The Runaway Youth Longitudinal Study
Posted on 23rd February, 2012, by Farrin in Researchers.
The National Runaway Switchboard (NRS) recently released a longitudinal study characterizing runaway youth and describing the long-term effects of running away. One aim of the study was to identify differences between runaways and non-runaways in terms of demographics and risk factors that might lead to running away. The second aim was to understand the relationship between running away as an adolescent and the health, education, and economic outcomes in adulthood. The data set spans 15 years with the most recent sample's age range between 24-32 years. The findings are extensive and can be viewed in full here. With our focus on LGBT health and development, we highlight a few relevant issues:
1. Sexual Orientation: The highest run away rate was reported by bisexuals at 21.7%-almost 3 times higher than the rate for heterosexuals. Individuals who described themselves as 100% heterosexual had the lowest run away rate at 7.6%.
2. Abuse: Verbal abuse, physical abuse, and sexual abuse are all correlated with higher run away rates.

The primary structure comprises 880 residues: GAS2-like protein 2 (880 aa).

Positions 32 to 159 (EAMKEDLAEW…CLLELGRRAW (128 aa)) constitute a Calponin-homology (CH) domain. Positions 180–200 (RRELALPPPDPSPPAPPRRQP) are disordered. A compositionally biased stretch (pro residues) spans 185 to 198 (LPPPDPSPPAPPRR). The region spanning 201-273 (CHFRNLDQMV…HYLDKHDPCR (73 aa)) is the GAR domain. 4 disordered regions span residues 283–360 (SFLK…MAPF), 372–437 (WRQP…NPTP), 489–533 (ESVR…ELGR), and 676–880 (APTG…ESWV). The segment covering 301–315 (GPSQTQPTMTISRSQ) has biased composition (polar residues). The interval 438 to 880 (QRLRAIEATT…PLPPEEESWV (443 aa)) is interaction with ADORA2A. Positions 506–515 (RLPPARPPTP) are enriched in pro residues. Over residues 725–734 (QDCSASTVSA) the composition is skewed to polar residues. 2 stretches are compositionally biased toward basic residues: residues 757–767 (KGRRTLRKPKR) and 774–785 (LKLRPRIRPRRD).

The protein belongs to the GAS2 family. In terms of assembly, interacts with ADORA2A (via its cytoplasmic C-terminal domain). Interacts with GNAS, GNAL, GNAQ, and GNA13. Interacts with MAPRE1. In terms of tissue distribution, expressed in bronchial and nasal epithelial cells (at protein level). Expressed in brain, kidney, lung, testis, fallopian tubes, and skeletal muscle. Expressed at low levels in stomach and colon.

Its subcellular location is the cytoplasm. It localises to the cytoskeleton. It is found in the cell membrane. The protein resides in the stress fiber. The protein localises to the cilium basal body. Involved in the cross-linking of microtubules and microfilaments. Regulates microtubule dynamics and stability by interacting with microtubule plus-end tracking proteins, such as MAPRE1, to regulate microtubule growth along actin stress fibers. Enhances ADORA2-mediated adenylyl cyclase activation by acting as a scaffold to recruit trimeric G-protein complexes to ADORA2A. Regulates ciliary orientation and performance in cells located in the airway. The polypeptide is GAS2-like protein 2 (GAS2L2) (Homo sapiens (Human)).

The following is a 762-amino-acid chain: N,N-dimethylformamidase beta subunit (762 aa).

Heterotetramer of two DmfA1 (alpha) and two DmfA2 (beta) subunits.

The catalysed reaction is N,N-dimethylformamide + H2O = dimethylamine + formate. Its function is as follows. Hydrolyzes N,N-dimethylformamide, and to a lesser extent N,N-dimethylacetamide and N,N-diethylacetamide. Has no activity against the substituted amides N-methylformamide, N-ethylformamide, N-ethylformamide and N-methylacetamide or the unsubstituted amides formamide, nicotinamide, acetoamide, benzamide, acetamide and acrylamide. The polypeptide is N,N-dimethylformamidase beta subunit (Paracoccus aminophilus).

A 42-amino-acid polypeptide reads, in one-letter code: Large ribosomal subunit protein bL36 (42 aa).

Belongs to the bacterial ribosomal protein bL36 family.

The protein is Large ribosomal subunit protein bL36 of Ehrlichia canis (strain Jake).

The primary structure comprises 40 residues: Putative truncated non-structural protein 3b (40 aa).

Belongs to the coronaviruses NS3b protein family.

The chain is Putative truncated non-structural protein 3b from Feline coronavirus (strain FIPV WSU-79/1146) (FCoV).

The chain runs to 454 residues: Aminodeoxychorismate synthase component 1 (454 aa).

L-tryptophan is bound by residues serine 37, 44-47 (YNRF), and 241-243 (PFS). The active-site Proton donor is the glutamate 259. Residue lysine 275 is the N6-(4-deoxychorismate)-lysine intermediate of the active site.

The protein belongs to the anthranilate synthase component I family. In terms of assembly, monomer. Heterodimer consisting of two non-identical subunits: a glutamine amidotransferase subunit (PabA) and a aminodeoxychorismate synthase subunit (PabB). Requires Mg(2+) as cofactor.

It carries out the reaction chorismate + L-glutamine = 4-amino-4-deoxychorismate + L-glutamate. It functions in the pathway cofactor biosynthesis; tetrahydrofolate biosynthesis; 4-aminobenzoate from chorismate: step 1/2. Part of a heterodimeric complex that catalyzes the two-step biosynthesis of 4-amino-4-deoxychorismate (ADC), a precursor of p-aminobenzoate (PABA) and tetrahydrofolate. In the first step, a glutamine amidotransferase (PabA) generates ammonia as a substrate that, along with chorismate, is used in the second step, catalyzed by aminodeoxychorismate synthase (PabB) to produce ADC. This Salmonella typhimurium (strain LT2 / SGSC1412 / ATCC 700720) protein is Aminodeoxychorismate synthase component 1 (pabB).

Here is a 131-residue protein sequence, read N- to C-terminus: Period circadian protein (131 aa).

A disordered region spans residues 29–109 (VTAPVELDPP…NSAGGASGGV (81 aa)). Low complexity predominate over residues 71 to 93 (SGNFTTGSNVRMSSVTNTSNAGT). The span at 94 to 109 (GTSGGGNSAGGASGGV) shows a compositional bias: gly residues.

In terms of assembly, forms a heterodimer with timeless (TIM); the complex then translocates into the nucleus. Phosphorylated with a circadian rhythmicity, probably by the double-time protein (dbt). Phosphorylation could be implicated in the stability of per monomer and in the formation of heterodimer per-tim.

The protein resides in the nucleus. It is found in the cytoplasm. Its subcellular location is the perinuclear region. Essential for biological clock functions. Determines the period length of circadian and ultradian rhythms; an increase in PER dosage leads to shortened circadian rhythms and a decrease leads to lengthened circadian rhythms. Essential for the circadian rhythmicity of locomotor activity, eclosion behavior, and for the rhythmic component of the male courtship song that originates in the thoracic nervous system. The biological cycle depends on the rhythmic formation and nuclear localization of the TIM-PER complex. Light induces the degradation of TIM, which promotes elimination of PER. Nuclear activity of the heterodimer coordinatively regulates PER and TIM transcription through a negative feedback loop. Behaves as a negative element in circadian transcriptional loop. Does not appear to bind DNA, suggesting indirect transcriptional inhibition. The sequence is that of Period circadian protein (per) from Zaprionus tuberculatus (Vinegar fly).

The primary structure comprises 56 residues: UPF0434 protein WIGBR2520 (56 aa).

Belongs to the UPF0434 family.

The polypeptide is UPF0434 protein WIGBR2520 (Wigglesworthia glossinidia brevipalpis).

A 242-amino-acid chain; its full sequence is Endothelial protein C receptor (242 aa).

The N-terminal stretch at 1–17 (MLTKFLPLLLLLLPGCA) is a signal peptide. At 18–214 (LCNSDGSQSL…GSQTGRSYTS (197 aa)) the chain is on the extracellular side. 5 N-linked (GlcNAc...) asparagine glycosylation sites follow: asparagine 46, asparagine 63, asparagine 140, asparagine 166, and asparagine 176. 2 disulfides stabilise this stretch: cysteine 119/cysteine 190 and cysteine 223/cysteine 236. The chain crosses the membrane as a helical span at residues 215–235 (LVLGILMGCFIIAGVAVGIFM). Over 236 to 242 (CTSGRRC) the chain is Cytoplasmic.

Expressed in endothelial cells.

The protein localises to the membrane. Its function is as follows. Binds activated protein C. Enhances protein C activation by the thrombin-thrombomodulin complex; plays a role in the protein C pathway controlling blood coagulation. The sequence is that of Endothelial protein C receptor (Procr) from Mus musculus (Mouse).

- Individuals verbally abused are over twice as likely to run away from home (11.7%) as compared to those who were not (5.3%).
- Likewise, those that were physically abused were 3 times more likely to run away (17.4%) than compared to those who were not (6.3%).
- Sexually abused children are over twice as likely to have run away (17%) as those who were not (7.9%).
3. Suicide Risk: Running away from home as an adolescent increases the odds of having suicidal thoughts as an adult by 51%. Suicide attempts are also higher with runaways having over three times higher odds as non-runaways of attempting suicide as adults.
4. STD Risk: Former runaways are 53% more likely to report having a sexually transmitted disease as an adult than non-runaways.
To address these issues locally, the NRS reported last week on their twitter feed that Chicago Public Schools will adopt and integrate the NRS Runaway Prevention Curriculum (available for download).
The National Runaway Switchboard also has an array of helpful resources for researchers, youth, parents, educators, and volunteers.
Source: Benoit-Bryan, J. (2011). The Runaway Youth Longitudinal Study. Retrieved from http://www.1800runaway.org/assets/1/7/NRS_Longitudinal_study_report-_FINAL.pd